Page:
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solve with "excess" equations

asked 2013-04-15 02:54:19 -0500

andre gravatar image

why does the following work

solve([a+b-1,a-b],[a,b])

but this

solve([a+b-1,a-b,c+d],[a,b])

gives an empty solution?

Can "solve" be convinced to ignore unneccassary equations?

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answered 2013-04-15 03:51:48 -0500

You could solve for a, b, c, d and then ignore c and d.

sage: a, b, c, d = var('a b c d')
sage: solns = solve([a+b-1,a-b,c+d],[a,b,c,d]); solns
[[a == (1/2), b == (1/2), c == -r1, d == r1]]
sage: [s[:2] for s in solns]
[[a == (1/2), b == (1/2)]]

Or you can tweak solve to only use the equations which involve the variables that you want to solve for.

sage: def smart_solve(eqns, vars):
....:     return solve([eqn for eqn in eqns if
....:                   any(v in eqn.variables() for v in vars)], vars)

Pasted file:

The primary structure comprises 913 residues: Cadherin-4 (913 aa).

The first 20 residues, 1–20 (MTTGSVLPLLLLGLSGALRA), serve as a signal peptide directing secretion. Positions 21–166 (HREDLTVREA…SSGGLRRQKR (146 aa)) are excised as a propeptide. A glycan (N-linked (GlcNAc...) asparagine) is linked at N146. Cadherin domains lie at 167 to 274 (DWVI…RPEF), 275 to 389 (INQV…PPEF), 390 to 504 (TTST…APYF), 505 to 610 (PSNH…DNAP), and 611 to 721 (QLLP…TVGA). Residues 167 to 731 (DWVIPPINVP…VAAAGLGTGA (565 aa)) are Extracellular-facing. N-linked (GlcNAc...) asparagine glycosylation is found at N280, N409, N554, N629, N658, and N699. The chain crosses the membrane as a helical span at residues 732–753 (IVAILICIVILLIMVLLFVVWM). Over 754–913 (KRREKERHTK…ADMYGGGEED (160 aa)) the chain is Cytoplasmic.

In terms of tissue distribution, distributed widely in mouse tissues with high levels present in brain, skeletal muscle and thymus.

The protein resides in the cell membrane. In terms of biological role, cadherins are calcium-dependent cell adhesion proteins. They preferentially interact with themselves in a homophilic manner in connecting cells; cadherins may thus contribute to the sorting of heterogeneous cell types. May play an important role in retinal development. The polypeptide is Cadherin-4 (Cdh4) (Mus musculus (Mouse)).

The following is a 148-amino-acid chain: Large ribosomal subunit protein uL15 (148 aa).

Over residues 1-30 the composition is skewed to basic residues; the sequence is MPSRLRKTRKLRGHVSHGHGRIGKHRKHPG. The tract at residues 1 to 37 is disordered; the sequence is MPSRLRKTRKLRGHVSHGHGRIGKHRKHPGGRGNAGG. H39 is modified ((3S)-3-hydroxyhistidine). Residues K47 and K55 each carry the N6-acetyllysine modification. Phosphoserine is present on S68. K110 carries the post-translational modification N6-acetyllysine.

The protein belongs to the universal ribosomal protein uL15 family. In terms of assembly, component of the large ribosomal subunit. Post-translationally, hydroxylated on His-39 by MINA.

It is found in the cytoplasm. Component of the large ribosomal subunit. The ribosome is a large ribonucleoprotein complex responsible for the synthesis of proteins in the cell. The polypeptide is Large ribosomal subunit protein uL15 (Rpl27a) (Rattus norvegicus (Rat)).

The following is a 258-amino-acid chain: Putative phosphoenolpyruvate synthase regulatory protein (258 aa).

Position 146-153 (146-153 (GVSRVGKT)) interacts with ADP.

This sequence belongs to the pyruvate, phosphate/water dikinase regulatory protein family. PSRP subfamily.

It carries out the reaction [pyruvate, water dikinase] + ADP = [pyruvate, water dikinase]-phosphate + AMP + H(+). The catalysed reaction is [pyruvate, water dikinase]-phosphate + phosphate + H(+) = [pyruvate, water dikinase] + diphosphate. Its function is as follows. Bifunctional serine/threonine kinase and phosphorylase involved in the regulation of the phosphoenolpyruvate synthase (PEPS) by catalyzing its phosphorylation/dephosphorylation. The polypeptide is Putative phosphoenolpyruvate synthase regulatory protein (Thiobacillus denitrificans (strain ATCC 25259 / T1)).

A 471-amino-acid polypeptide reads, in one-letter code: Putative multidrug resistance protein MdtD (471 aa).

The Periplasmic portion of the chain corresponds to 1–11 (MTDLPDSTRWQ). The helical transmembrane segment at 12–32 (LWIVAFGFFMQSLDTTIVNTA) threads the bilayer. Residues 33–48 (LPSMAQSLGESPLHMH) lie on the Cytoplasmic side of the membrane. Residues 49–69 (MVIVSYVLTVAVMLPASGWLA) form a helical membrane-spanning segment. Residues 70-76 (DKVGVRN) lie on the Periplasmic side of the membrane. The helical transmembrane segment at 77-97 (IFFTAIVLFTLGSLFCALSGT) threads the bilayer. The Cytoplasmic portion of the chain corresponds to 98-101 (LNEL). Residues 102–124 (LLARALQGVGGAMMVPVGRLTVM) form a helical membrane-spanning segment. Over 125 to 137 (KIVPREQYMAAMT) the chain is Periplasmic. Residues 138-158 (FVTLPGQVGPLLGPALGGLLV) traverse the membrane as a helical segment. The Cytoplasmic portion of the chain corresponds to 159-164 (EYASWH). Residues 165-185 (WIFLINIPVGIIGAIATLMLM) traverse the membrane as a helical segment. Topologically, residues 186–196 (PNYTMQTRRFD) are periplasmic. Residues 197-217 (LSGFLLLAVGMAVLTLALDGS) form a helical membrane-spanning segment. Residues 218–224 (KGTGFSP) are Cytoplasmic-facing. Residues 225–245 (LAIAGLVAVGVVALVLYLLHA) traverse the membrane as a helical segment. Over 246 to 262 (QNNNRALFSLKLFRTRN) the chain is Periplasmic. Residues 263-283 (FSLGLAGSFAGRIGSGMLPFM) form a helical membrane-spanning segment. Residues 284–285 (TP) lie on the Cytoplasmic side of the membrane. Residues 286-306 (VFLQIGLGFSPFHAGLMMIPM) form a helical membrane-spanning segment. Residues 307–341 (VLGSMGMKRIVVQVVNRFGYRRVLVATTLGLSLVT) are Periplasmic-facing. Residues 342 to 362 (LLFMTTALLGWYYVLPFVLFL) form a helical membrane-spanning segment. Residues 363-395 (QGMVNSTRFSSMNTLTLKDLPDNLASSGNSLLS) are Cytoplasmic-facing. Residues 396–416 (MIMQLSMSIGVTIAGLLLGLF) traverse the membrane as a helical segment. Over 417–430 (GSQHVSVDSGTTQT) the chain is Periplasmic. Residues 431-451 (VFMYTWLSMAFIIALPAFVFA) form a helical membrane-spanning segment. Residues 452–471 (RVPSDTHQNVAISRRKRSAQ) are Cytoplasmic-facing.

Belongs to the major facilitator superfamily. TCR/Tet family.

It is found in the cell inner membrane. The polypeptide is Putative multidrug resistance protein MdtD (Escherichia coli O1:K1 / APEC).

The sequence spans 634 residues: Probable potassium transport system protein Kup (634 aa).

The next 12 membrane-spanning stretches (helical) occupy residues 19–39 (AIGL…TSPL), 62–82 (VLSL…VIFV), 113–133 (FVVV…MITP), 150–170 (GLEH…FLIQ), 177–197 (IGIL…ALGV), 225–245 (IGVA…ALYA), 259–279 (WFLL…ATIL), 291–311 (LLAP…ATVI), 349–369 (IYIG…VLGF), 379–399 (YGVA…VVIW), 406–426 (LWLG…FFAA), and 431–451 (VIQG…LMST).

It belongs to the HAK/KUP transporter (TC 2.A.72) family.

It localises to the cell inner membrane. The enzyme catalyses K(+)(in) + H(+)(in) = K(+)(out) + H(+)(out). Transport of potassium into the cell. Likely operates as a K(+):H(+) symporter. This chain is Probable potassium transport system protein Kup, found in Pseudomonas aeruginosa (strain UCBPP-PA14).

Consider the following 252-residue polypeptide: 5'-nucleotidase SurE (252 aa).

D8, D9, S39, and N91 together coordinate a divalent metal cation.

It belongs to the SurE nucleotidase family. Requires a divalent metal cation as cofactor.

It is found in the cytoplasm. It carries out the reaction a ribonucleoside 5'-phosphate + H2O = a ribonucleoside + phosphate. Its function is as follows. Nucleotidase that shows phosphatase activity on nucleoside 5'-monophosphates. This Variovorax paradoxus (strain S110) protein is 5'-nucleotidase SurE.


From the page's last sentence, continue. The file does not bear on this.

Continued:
....:
sage: smart_solve([a+b-1,a-b,c+d],[a,b])
[[a == (1/2), b == (1/2)]]

I don't know what would be the pros and cons of having Sage's solve behave in this way (either by default or as an option).

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Comments

Thank you, I kind of went the "smart_solve" way, it just meant yet another iteration of ifs and fors in my application which I'd have liked to avoid. I had expected "solve" to be a bit smarter by itself but perhaps there would be too many implications if you'd expect a full test for solvability. Perhaps an error would be better instead of an empty solution though.

andre gravatar imageandre ( 2013-04-15 05:02:48 -0500 )edit

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Asked: 2013-04-15 02:54:19 -0500

Seen: 99 times

Last updated: Apr 15 '13